Wired's Epicenter blog has the skinny on why MySpace Music failed to create any big waves when it launched. A lot of mistakes were made, including an unclear Web address and lack of any independent music. But I think it boils down to something fairly simple: the designers of the service were focused on the wrong audience. MySpace envisioned the site as an online showcase for major acts on major labels. The labels, anxious for any help navigating the file-trading era, were excited. But nobody bothered to consider why users visit MySpace, and what they might want from a … Read more
TechCrunch broke the story Tuesday that Seeqpod, a Web search engine for music files, has filed for Chapter 11 bankruptcy. The company is facing lawsuits from record company Warner and EMI because even though it doesn't post any material itself--it's just a search engine--it makes no effort to filter out copyrighted material.
So far, the site itself still up and running, but my absolute favorite name-it-and-play-it service, Songerize, which uses Seeqpod as its back end, appears to be broken. The labels have been targeting independent developers who use Seeqpod's API, so I wonder if the heat got … Read more
Don't take my word for it that the major labels and the system that propped them up for so many years are dead. John Mellencamp, who sang a string of rock hits back in the 1980s and '90s, thinks the business is dead as well. In an articulate and passionate essay on the Huffington Post, he argues that the long slide started well before the rise of file sharing, back to when the business started relying on SoundScan and Broadcast Data Systems (BDS).
With SoundScan, instead of relying on surveys from record stores, the labels could see exactly how … Read more
Update, 3/24: An SXSW organizer contacted me to let me know that the show included 14 panelists from major labels, as well as 20 panelists from independent labels. The truth remains that I didn't see, hear, or meet any--but of course I couldn't attend every panel. I've corrected the post accordingly.
Almost a year ago, I posted about how two executives from major Web companies had taken new positions related to digital music: Douglas Merrill left Google to become EMI's president of digital operations, and Ian Rogers left Yahoo Music to become the CEO of … Read more
AUSTIN, Texas--I've blogged about Topspin Media in the past--it's the company that handled the staggered direct-to-fan release for the recent David Byrne-Brian Eno album, "Everything That Happens Will Happen Today." At the South by Southwest festival here this week, Topspin announced that it has taken a lot of the lessons it learned from the Byrne-Eno release and applied it to their platform.
Under the Byrne-Eno program, the artists first asked listeners to enter their e-mail address in exchange for a free song download. A few weeks later, they released a streaming version of the entire record, … Read more
AUSTIN, Texas--Thanks to everybody who came out to hear the Artist as Entrepreneur panel on Wednesday at South by Southwest. I had a great time doing it, and I enjoyed my (too short) interactions with the other panelists and with the audience after the show.
We were pressed for time at the end, so I wanted to share some random thoughts and reactions to some questions that I didn't have time to address.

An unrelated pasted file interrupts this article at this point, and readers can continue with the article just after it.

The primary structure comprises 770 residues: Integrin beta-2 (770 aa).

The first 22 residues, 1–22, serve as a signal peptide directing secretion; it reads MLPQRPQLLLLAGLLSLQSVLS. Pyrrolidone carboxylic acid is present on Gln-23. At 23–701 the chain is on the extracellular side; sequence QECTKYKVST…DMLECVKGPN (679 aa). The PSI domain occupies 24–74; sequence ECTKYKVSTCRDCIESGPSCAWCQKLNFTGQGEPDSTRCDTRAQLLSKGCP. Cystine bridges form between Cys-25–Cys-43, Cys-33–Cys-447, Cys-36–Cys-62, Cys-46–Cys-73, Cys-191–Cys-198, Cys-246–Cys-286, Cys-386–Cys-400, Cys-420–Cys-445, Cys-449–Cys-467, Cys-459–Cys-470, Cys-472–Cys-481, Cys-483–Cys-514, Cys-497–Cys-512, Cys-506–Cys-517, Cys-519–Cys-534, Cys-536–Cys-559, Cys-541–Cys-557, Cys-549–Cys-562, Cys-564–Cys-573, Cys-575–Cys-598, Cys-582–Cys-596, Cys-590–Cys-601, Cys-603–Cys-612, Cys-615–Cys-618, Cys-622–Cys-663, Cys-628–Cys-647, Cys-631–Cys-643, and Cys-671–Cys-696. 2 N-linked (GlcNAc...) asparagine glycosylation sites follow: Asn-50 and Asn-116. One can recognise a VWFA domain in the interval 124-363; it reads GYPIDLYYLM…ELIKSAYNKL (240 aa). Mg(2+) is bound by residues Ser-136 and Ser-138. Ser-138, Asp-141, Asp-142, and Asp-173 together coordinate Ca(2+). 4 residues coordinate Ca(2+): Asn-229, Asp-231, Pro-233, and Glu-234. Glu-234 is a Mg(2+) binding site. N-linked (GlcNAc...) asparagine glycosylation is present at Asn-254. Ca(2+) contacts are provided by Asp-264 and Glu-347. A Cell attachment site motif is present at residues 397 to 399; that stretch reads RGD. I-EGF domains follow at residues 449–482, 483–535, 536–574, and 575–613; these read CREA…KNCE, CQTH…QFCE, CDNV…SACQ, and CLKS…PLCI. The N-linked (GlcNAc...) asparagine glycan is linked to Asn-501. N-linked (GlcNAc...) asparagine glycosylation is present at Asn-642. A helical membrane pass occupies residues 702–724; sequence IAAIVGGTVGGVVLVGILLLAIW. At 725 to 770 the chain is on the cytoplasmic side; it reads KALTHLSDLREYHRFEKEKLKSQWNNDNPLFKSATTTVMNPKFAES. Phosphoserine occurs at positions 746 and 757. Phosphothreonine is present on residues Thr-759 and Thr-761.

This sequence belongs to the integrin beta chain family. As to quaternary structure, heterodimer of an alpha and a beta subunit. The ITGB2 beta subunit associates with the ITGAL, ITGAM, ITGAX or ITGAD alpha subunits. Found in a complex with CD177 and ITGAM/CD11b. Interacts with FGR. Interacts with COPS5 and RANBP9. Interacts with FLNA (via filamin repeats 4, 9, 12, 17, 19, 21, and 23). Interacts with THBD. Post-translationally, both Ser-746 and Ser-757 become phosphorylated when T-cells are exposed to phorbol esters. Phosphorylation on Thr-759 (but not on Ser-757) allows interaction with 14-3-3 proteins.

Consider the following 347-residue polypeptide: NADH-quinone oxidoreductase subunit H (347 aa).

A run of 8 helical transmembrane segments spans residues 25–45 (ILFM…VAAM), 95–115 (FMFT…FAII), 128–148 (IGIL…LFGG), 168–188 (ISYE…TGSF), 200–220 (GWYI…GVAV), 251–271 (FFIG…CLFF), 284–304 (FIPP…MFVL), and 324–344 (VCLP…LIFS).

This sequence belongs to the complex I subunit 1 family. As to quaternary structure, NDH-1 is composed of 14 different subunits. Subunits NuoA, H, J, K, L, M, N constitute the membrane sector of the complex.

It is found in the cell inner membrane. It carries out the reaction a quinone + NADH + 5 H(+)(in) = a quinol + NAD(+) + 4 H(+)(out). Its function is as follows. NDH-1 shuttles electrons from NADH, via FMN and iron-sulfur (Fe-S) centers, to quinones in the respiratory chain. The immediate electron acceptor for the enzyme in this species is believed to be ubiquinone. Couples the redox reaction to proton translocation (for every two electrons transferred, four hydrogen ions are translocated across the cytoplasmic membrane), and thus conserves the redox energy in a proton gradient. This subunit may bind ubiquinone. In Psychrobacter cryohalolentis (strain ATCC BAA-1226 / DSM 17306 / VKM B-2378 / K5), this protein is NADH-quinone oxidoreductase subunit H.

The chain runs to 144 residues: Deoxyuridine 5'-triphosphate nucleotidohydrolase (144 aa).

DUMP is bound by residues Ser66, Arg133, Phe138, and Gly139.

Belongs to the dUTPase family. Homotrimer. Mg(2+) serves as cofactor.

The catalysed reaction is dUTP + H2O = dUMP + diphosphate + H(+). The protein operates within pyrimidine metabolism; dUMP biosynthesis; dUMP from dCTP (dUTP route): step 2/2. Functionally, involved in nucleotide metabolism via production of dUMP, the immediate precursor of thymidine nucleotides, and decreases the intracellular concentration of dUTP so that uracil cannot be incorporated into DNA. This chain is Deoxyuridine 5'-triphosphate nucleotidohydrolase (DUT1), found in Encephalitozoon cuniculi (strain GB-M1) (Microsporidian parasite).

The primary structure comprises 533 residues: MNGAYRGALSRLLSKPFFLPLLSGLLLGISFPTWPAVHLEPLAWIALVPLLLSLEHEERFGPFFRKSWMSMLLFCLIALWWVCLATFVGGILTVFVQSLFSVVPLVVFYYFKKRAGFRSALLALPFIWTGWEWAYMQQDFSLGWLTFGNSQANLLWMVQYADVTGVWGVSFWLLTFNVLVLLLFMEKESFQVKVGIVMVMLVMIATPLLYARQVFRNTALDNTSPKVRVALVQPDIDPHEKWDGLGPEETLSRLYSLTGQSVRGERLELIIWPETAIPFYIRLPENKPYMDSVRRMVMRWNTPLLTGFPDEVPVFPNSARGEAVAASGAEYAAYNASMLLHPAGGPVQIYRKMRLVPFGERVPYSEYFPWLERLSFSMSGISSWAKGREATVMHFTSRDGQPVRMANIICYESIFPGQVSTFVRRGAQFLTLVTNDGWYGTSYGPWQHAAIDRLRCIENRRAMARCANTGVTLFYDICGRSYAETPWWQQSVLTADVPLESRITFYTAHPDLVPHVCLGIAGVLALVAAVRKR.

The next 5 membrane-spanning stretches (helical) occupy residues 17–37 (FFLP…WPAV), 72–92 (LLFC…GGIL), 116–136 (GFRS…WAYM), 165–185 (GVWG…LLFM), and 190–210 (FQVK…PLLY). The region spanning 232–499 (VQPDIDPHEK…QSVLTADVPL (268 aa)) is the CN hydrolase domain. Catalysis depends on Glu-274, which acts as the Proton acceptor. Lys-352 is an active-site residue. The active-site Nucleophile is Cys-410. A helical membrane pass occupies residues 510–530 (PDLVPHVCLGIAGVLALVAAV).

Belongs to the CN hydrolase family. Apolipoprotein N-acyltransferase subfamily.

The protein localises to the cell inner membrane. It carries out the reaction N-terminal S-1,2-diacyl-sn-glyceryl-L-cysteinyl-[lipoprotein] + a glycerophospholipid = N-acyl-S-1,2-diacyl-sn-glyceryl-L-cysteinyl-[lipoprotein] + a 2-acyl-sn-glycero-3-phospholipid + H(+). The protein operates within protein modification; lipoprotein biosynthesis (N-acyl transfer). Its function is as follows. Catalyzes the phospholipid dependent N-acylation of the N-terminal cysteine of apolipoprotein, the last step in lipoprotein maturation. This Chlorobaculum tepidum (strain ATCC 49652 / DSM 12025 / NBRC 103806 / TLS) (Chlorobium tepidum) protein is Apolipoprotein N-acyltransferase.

AUSTIN, Texas--At South by Southwest here, I had a short but interesting conversation Wednesday afternoon with Tim Quirk, the vice president of music programming for Rhapsody, wedged in around a set from Jersey punks Titus Andronicus (who had very tight and well-constructed songs with incredible energy and some interesting triple-guitar work, but I don't know if the singer's going to make it another three days).
Quirk, who's been with Rhapsody since before it was acquired by RealNetworks, suggested that streaming music on demand will change the mechanics of the music business because artists (and other stakeholders) won'… Read more
A year and a half after I first blogged about ticket brokers and the free market, the rest of the world is finally catching on to the fact that scalping isn't going away.
A lot has happened in the intervening time--Live Nation emerged as a competitor to Ticketmaster, then agreed to merge with Ticketmaster, and The Wall Street Journal has published a couple of articles exposing the fact that artists and managers often team up with ticket sellers (like Ticketmaster) and brokers (like Ticketmaster subsidiary TicketExchange) to sell their own allotments of tickets for several times their face value. … Read more
What should bands pay for? Can art and marketing coexist? Has the digital world made do-it-yourself recording, marketing, and distribution easier, or do musicians still need the old-fashioned triumvirate of booking agent, record label, and radio airplay to thrive?
If you're interested in such questions, and you're heading to the South by Southwest music festival in Austin, Texas, this year, check out a panel discussion in which I'll be participating called The Artist as Entrepreneur at 1:30 p.m Wednesday. Most of the people on the panel are in the business of helping musicians use the … Read more
Every now and then, the traditional record industry comes up with a win-win for all involved. Take for example today's announcement from Amazon.com of a new service called Back from the Vault, which offers out-of-print albums for sale as CDs or MP3s.
The key to the program is Amazon subsidiary CreateSpace, which manufacturers individual CDs as users demand them--very similar to part of the service Audiolife provides for independent musicians. (CreateSpace also lets musicians self-publish, and provides similar services for books and video.) In this case, more than 20 record labels have contracted with CreateSpace to make more … Read more